Friday's economic data added to the evidence of a Q1 rebound in EZ consumption growth.
Yesterday's German factory orders data suggest that manufacturing remained weak in the beginning of Q1. New orders fell 0.1% month-to-month in January, though the year-over-year rate rose to 1.1% from a revised -2.2% in December. The small monthly decline was due to a fall in domestic orders; this offset an increase in export orders to other Eurozone economies.
Yesterday's survey data tell a story of resilient manufacturing in the Eurozone. The headline EZ PMI rose to 52.6 in September, from 51.7 in August, lifted by a rise in new orders to a three-month high.
We are wary of a downside surprise in today's German orders, due to weak advance data from the engineering organisation, VDMA. We think factory orders fell 0.5% month-to-month, pushing the year-over-year rate slightly lower to 4.5% in June from 4.7% in May. This is noticeably worse than the market expects, but the consensus forecast for a 0.3% rise implies a jump in the year-over-year rate, which is difficult to reconcile with leading indicators.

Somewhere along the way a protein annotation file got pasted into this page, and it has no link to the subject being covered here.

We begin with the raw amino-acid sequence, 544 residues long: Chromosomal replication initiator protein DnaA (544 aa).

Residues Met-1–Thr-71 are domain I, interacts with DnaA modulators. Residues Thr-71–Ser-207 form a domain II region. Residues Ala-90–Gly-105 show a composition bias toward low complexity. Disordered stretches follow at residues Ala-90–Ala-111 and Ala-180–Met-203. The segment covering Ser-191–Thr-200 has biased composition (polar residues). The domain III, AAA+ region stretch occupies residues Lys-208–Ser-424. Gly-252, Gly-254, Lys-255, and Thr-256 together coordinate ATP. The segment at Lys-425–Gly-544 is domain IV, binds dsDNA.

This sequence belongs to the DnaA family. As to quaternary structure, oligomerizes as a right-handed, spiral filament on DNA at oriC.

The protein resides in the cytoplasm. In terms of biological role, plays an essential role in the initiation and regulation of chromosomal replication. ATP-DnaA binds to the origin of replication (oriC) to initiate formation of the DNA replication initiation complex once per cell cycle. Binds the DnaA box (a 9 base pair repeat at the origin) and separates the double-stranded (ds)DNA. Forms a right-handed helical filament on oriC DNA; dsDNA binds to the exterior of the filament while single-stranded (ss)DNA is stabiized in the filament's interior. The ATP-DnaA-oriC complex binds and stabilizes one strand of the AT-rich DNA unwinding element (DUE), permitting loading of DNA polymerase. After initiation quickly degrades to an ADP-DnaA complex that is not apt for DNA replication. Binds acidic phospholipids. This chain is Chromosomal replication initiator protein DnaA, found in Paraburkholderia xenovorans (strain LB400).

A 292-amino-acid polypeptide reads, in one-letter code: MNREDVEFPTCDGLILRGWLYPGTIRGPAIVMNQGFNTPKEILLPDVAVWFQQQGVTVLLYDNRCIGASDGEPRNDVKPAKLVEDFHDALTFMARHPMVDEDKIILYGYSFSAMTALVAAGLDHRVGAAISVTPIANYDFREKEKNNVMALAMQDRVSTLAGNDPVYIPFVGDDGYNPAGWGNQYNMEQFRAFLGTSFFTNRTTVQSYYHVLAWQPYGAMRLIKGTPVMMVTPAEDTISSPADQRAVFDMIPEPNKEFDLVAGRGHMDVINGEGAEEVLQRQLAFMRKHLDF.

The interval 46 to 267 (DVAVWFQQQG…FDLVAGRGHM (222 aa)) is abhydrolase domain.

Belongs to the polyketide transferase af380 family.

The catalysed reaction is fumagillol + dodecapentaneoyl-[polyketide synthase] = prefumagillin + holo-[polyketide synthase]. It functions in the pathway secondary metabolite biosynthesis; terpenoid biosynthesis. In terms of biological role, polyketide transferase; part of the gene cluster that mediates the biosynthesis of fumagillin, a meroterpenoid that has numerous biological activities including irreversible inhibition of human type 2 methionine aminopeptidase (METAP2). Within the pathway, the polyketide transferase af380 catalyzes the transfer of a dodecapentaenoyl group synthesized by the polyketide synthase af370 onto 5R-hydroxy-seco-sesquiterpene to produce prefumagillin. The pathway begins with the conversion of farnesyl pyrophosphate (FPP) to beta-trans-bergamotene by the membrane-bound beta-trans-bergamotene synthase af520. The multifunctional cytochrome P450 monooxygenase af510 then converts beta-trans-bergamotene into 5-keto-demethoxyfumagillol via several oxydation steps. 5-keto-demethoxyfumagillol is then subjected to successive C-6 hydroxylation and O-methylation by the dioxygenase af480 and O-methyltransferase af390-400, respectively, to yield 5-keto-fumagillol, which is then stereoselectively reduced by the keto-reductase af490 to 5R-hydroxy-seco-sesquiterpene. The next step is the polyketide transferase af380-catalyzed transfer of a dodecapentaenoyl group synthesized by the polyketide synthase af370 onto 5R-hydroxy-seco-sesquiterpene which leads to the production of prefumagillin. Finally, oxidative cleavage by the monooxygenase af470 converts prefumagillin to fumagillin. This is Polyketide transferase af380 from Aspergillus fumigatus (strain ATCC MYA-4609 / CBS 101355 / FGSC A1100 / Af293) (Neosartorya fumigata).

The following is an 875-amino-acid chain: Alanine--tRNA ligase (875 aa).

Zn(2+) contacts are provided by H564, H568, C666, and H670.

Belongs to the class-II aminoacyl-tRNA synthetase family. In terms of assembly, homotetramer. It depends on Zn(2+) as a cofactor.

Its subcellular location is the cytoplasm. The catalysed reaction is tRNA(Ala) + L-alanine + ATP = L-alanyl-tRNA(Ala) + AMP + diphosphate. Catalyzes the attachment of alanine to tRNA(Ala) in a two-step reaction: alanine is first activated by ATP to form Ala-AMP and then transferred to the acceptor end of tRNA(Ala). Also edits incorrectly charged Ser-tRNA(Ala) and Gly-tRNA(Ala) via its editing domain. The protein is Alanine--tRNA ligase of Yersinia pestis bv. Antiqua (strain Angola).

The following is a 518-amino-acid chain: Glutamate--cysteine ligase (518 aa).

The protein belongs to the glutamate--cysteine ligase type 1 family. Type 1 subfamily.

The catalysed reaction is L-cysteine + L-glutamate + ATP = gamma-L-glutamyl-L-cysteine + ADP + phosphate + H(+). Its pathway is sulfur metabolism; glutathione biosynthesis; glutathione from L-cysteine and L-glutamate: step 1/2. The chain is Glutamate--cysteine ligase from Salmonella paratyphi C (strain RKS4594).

Yesterday's German factory orders report showed that manufacturing activity accelerated in August. New orders rose 1.0% month-to-month, after a 0.3% increase in July, pushing the year-over-year rate up to +2.1% from a revised -0.6%.
Demand in the German manufacturing sector stumbled at the end of Q4. Factory orders fell 0.7% month-to-month in December, but the details of the report were slightly more upbeat than the headline. The main hit came from a 2.5% fall in domestic orders, chiefly as a result of weakness in the intermediate goods sector.
The softening in payroll growth in November appears mostly to be a story about short-term noise, rather than a sign that tariffs are hurting or that the broader economy is slowing.